- Plant this shrub in a hole that is around four times as deep and wide as the plant's root ball.
- When you first plant summersweet, place it in the hole you dug and fill the hole with water.
- Wait for the water to drain, then fill the hole with the soil you dug out to make it.
- Once the hole is filled in, water the newly planted shrub again.
- Place your favorite type of mulch around the plant's base.
- Summersweet likes moist soil that drains well. You'll need to water it when the soil becomes dry.
- It does not tolerate drought conditions; when conditions are dry for an extended period, you'll need to water regularly.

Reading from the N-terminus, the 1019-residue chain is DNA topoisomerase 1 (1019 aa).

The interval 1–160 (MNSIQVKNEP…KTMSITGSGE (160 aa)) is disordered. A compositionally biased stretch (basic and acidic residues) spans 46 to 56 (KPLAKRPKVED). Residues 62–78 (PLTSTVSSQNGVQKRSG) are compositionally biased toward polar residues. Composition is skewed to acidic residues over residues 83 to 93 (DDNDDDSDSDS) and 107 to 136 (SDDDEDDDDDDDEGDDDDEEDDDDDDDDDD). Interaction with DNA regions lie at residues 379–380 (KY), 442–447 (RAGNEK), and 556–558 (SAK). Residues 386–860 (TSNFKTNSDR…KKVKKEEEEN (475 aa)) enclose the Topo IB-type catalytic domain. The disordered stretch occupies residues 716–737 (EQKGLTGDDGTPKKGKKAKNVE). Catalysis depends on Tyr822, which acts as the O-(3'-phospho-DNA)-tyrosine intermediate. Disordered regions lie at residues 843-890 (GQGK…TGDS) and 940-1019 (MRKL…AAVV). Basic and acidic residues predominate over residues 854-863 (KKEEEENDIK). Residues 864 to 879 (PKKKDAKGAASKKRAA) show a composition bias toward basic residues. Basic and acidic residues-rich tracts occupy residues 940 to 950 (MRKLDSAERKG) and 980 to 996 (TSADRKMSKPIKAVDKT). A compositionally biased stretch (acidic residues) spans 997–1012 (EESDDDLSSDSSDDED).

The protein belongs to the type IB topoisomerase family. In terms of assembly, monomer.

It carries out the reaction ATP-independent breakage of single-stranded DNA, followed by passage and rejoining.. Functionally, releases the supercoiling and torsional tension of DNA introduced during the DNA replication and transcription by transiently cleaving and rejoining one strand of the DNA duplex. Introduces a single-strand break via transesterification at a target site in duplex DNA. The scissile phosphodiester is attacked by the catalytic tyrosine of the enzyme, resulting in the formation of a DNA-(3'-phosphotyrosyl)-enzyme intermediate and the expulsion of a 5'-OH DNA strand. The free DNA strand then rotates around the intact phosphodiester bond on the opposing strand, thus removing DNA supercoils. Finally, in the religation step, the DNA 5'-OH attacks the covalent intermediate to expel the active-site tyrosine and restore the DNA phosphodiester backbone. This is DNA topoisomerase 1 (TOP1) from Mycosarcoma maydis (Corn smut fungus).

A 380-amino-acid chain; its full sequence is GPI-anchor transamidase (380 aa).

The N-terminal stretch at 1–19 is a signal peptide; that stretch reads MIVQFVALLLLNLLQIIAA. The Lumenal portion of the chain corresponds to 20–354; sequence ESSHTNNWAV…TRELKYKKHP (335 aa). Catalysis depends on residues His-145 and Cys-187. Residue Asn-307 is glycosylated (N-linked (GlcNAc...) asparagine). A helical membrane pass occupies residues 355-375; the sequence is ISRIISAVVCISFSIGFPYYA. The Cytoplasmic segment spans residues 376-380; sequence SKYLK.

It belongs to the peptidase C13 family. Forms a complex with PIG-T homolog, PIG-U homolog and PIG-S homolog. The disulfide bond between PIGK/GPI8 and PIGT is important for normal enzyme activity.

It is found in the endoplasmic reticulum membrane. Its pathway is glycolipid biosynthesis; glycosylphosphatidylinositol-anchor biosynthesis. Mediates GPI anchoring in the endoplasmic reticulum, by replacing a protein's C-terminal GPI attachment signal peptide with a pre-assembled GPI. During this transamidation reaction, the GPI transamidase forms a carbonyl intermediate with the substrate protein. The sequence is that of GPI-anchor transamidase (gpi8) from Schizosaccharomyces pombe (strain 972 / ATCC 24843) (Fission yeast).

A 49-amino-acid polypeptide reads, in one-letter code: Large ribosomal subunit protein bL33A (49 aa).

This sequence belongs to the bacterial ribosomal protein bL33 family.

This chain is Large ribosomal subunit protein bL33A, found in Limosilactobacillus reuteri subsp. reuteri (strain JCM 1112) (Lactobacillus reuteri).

- Fertilize summersweet during the spring. Use an organic plant food or a slow-release shrub and tree fertilizer.
- Do not fertilize immediately after planting; wait for the plant's roots to have time to get established first.
- If needed, add more fertilizer or feed with organic plant food once during early summer.
It is best to prune summersweet in late winter or early spring, shortly after new leaves begin to grow. Depending on plant size, use loppers (for larger shrubs) or bypass pruners (for smaller shrubs). This can help control the size of the shrub as well as get it to grow into a shape that works well in your landscape. Summersweet blooms on new growth, so it's best to prune out older branches. Be sure to remove any that are dead or have damage.
Summersweet Shrub Pests and Diseases
Summersweet is not plagued by much in the way of pests and diseases, but there are a few minor concerns.
- Spider mites can target summersweet when conditions are very dry. Treat leaves with a substance like a neem oil or peppermint oil spray to get rid of spider mites.